Someone had strung lights from the trees, making up for the clouds creeping across the moon’s face. They drenched the clearing white, bright enough to illuminate the flakes of bark littering the feast table and the bad icing job on Elizabeth’s cupcakes. ‘There were more of us last year,’ Malvoc commented, hand hovering over a plate of pink wafers. ‘You always say that,’ replied Grot. He was perched, his feet hanging an inch above the ground. ‘It makes no difference, we’re still enough.’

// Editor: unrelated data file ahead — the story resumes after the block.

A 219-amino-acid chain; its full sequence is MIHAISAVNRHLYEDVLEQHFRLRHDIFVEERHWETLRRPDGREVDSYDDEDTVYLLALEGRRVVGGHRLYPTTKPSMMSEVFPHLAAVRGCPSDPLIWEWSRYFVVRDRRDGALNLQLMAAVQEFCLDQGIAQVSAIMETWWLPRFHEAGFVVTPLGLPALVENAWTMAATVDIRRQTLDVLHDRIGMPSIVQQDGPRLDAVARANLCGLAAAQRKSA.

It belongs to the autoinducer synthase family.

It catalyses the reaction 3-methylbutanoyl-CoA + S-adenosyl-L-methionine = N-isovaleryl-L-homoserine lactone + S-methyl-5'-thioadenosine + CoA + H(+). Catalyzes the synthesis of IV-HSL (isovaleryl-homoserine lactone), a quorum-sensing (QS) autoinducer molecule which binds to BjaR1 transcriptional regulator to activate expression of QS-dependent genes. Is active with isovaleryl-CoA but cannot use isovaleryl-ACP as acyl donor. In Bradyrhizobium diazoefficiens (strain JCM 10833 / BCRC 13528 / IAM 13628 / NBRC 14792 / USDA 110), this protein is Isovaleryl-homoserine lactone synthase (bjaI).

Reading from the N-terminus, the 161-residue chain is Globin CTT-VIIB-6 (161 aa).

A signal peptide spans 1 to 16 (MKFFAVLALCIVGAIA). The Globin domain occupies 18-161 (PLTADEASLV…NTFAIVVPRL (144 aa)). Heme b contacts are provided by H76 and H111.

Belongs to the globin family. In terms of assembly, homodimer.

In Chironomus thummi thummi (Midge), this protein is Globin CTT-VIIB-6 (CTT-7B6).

The size six snake three trees over, slithered past here last Saturday. The iguana on fern saw her by the pool. Think’s she looks better in the water. Told the croc by willow he should swim on. Big boys like him stand no chance. This is what happens when poets start commenting on other poet’s work. You end up down the rabbit hole with snakes, iguanas and crocodiles. (It didn’t end well for the rabbit.) To check out the writer who provided the inspiration for this quadrille, and then joined me in the madness, hop over to Jane Dougherty Writes. There you can find more of her work like the poem below: Whip snake resplendent in green and black beading, striped vicious as a wasp, terrifying as braided headdress, twisted and entwined with feathers and human teeth, squirms and twitches and sloughs, aghast that this shrugged off apparel, skin of skins, must be how he looks.